Table_1_Transmural Autonomic Regulation of Cardiac Contractility at the Intact Heart Level.docx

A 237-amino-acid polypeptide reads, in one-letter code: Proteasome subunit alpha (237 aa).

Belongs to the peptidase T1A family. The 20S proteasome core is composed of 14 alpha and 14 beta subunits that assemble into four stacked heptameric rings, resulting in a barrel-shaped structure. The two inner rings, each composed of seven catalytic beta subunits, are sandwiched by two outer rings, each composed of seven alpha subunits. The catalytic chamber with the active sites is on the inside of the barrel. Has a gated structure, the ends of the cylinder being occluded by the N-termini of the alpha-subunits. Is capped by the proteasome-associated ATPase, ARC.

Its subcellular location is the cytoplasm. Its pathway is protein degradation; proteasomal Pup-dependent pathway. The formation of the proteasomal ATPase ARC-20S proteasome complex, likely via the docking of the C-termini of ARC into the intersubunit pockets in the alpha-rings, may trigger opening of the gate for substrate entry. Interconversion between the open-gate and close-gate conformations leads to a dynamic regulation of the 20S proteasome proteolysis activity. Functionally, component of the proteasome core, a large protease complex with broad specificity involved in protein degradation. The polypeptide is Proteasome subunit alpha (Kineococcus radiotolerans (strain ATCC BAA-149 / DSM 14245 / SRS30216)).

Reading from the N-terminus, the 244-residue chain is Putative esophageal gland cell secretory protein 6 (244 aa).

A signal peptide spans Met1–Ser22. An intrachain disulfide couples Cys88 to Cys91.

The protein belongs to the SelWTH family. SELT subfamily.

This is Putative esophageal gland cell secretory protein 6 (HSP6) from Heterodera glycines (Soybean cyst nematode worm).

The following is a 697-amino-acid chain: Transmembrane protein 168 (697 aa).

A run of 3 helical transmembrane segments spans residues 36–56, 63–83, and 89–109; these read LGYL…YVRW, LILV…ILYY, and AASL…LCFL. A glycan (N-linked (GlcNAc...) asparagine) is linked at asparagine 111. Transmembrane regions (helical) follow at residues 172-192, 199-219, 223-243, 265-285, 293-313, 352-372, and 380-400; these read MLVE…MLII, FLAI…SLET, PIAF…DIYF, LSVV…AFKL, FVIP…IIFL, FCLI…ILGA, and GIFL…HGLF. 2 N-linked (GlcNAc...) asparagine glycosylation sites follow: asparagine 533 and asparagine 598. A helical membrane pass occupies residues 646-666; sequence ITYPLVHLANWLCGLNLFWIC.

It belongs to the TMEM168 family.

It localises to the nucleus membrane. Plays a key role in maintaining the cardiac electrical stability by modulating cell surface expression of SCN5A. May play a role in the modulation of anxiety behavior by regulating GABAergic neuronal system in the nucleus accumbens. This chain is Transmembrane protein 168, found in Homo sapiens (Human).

The relationship between cardiac excitability and contractility depends on when Ca2+ influx occurs during the ventricular action potential (AP). In mammals, it is accepted that Ca2+ influx through the L-type Ca2+ channels occurs during AP phase 2. However, in murine models, experimental evidence shows Ca2+ influx takes place during phase 1. Interestingly, Ca2+ influx that activates contraction is highly regulated by the autonomic nervous system. Indeed, autonomic regulation exerts multiple effects on Ca2+ handling and cardiac electrophysiology. In this paper, we explore autonomic regulation in endocardial and epicardial layers of intact beating mice hearts to evaluate their role on cardiac excitability and contractility. We hypothesize that in mouse cardiac ventricles the influx of Ca2+ that triggers excitation–contraction coupling (ECC) does not occur during phase 2. Using pulsed local field fluorescence microscopy and loose patch photolysis, we show sympathetic stimulation by isoproterenol increased the amplitude of Ca2+ transients in both layers. This increase in contractility was driven by an increase in amplitude and duration of the L-type Ca2+ current during phase 1. Interestingly, the β-adrenergic increase of Ca2+ influx slowed the repolarization of phase 1, suggesting a competition between Ca2+ and K+ currents during this phase. In addition, cAMP activated L-type Ca2+ currents before SR Ca2+ release activated the Na+-Ca2+ exchanger currents, indicating Cav1.2 channels are the initial target of PKA phosphorylation. In contrast, parasympathetic stimulation by carbachol did not have a substantial effect on amplitude and kinetics of endocardial and epicardial Ca2+ transients. However, carbachol transiently decreased the duration of the AP late phase 2 repolarization. The carbachol-induced shortening of phase 2 did not have a considerable effect on ventricular pressure and systolic Ca2+ dynamics. Interestingly, blockade of muscarinic receptors by atropine prolonged the duration of phase 2 indicating that, in isolated hearts, there is an intrinsic release of acetylcholine. In addition, the acceleration of repolarization induced by carbachol was blocked by the acetylcholine-mediated K+ current inhibition. Our results reveal the transmural ramifications of autonomic regulation in intact mice hearts and support our hypothesis that Ca2+ influx that triggers ECC occurs in AP phase 1 and not in phase 2.